This article reprinted by kind permission of Ravage magazine.
I have too many games. Maybe you do too.
My study is one of the largest rooms in the house and yet I hardly have room to move. Games and games paraphernalia are piled everywhere. Despite my attempts to clear out some of the accumulated stuff of several decades’ gaming, I still have way too many games. But too many for what?
Too many for my wife, who looks in and shakes her head. Too many to have a clear painting space which might allow me at least the pretence of finding time to get some models painted. Too many to still fit a gaming table in (that has migrated downstairs). Too many to even get to some of them. Most importantly, I have too many games to let me buy more.
Let me Explain
It’s likely that I have this condition rather worse than most, but perhaps you recognise the symptoms. I actually have a lot of space to store my games, and that’s great. However, I have a lot of games to store. What I really need to do is to go through them and find a way of culling the least worthy so that I have room for new shoots to replace the tired old husks. Easier said than done, of course, for as soon as I start to sift through the boxes I have waves of nostalgia. These are old friends who shared my adventures and the moment I see them again it all comes flooding back. How can I discard them?
A cold (but practical) heart is the only way.
I have a Kickstarter’s worth of Sedition Wars on the way, Spartacus sounds fun and a friend is gently pushing me towards Dystopian Legions. Dropzone Commander looks very shiny and I’ve got a backlog of board games to catch up with. Where will they all go?
So, I have no choice. Some must die so that others may be saved.
I’ve tried asking for volunteers, but that didn’t work. So I’ve decided to work through the boxes with a simple set of rules. If you have similar afflictions, maybe following these steps will help you too.
1) Firstly we have the obvious keepers. These are games which you either play regularly now, or that you have played many times in the past. They are reliable old standbys, your “go to” games, and you know you will play them again. For me, this includes things like Lost Cities, Nuclear War and DBA.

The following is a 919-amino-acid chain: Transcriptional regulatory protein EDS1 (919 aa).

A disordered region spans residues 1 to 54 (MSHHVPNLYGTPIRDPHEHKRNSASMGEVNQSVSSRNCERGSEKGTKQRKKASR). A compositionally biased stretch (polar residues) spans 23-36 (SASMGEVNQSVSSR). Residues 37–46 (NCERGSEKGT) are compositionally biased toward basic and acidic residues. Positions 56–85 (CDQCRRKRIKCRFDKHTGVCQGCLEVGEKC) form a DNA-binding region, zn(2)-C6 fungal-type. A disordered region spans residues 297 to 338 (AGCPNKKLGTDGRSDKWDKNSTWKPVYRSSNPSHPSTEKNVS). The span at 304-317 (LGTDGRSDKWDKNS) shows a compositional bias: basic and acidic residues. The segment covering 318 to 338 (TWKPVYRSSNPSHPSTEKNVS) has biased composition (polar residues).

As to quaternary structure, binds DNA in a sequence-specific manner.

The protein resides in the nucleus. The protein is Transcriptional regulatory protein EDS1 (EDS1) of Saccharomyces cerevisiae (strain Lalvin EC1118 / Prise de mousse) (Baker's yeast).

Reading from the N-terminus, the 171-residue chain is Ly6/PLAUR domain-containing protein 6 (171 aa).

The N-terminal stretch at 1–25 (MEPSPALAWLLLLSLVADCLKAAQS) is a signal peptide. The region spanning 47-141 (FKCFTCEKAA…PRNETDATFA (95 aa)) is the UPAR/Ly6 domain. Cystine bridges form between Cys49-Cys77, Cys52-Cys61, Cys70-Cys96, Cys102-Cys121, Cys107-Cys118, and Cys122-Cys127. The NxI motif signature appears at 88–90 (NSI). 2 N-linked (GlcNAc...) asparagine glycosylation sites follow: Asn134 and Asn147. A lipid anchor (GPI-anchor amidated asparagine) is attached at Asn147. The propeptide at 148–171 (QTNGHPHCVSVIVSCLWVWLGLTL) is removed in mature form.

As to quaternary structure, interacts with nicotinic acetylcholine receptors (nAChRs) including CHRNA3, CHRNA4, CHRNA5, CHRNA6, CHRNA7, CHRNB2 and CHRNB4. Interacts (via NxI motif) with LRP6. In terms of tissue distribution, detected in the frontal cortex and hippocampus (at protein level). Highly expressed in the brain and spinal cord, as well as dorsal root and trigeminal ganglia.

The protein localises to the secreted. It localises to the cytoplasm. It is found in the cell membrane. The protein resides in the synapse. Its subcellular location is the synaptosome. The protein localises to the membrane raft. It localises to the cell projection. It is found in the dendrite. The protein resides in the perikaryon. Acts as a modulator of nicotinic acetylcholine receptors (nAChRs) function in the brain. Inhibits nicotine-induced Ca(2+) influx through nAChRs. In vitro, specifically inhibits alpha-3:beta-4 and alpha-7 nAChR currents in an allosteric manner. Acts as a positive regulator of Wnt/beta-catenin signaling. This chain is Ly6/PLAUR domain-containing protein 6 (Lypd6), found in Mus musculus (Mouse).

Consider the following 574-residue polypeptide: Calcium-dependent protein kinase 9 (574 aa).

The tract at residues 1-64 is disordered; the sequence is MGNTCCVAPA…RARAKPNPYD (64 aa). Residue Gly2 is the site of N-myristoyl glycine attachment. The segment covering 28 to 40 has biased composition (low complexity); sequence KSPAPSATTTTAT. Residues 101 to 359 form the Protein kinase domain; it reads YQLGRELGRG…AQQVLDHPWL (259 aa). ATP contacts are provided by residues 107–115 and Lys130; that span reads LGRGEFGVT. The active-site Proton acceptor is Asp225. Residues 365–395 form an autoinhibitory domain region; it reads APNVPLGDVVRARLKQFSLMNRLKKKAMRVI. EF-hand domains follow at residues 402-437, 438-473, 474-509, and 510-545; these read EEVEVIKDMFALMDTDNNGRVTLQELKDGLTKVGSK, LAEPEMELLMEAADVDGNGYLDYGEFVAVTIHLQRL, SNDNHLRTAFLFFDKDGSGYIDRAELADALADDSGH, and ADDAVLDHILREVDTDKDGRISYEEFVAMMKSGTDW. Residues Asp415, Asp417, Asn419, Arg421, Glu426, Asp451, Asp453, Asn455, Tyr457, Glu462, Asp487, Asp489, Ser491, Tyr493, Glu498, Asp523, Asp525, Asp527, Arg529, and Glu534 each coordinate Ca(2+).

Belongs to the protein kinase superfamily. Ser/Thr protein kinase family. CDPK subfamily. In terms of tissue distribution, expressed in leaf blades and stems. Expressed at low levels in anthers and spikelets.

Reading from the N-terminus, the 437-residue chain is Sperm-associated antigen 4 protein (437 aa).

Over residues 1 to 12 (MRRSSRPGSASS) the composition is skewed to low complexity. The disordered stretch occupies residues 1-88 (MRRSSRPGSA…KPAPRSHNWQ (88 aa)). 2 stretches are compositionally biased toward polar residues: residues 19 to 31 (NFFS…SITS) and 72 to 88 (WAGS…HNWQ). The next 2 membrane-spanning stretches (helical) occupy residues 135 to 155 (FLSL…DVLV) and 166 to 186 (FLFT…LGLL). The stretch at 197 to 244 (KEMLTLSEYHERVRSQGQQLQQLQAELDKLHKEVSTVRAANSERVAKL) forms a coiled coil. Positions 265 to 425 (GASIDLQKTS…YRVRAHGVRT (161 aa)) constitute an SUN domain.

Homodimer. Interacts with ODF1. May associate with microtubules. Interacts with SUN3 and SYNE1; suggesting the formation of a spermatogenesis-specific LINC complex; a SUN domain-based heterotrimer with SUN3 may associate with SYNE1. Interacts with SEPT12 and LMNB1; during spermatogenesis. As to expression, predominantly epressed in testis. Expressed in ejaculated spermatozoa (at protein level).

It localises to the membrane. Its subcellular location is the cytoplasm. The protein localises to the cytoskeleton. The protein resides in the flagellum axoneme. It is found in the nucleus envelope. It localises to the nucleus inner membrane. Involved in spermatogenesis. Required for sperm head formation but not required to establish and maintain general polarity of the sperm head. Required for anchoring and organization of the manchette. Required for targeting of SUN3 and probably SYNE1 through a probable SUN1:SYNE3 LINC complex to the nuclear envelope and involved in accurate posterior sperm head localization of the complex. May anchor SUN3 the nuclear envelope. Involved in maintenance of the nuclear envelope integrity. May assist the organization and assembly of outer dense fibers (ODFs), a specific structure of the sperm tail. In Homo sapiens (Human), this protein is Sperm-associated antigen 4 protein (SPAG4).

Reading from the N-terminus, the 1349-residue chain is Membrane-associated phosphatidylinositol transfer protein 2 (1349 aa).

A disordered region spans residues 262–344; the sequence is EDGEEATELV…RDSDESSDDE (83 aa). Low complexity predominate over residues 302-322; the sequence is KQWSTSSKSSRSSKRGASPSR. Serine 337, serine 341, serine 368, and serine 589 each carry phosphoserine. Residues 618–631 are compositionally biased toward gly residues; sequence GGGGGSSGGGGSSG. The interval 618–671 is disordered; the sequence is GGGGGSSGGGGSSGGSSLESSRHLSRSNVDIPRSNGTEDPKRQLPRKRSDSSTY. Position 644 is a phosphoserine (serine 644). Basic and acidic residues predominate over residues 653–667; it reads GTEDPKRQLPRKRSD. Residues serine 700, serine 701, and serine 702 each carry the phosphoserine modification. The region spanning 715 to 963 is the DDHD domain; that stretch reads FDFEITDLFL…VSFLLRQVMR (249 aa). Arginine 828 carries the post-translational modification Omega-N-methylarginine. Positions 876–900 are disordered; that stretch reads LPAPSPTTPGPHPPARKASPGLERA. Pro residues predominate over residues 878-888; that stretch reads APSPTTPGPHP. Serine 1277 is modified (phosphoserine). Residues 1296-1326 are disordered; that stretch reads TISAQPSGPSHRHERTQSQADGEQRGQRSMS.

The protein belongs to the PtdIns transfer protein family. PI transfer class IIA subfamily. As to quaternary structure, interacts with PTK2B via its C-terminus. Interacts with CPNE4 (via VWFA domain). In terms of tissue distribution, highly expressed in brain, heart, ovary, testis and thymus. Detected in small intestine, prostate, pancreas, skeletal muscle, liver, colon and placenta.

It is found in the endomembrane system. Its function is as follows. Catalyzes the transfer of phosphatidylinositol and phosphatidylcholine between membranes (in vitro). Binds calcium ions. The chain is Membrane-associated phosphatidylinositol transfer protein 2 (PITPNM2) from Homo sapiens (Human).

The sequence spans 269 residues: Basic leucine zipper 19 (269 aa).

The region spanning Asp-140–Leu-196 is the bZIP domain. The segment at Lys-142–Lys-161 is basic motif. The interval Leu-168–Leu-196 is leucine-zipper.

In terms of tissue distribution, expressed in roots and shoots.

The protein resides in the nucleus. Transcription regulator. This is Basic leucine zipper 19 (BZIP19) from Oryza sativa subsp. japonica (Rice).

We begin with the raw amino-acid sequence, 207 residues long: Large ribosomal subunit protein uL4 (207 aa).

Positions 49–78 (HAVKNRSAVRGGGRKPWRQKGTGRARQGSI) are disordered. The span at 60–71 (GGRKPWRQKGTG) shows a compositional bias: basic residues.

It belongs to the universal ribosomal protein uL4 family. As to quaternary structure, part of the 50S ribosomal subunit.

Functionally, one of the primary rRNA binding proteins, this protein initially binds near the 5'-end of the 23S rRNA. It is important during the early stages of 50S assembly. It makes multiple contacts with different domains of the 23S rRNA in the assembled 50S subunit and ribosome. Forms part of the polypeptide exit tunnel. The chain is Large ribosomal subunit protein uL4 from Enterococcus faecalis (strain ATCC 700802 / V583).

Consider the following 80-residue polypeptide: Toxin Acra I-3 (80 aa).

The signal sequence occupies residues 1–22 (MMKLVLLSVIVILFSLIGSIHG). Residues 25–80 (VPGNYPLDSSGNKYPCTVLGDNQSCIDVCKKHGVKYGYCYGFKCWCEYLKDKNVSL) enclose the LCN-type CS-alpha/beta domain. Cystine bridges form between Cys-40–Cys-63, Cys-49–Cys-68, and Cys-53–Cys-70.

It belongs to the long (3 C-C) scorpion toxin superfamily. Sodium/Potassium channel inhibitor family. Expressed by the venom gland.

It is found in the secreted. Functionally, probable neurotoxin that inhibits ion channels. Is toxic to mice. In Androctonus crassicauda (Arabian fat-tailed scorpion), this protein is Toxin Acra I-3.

2) Then we have the things that are plainly not needed. Anything that you don’t want or don’t like any more obviously goes in the Ebay/charity/bin pile. You may be surprised how much sits in here – tastes change and new (and better) replacements come out all the time. Something that may have been perfect “way back when” may not be worth keeping now.
3) Once you have siphoned off your current favourites and the utter rejects, you need to sort the remainder. Divide the rest of your collection into games you played in the last year, and games you haven’t played for longer than that. Note that the age of the game itself is irrelevant – it’s the time you last played it that matters.
4) If you played it in the last year and it is not either a keeper or a reject (step 1 or 2), make a death row pile. Their fate is as yet undecided (though it doesn’t look good). They get one more gaming session to either earn themselves a status of keeper, or a slot on Ebay.
5) Finally, dig out anything that you haven’t played in over a year. Ask yourself a hard question: “Am I really going to overcome whatever it is that is stopping me playing this in the next 3 months?” If the honest answer is “No”, then you should probably add this to the discard pile too. If you’re like me, stuff in this category was either bought on a whim, was part of a grand plan that never happened, or was bought because it was fashionable at the time (and now it’s not). Mostly this should be binned.
By the way…
If you could replace all your physical rulebooks with digital copies (saving loads of space) would you do so?
If your house was on fire and you could rescue only one game, which would it be? Why? Is this the same game you would have rescued five years ago? Ten?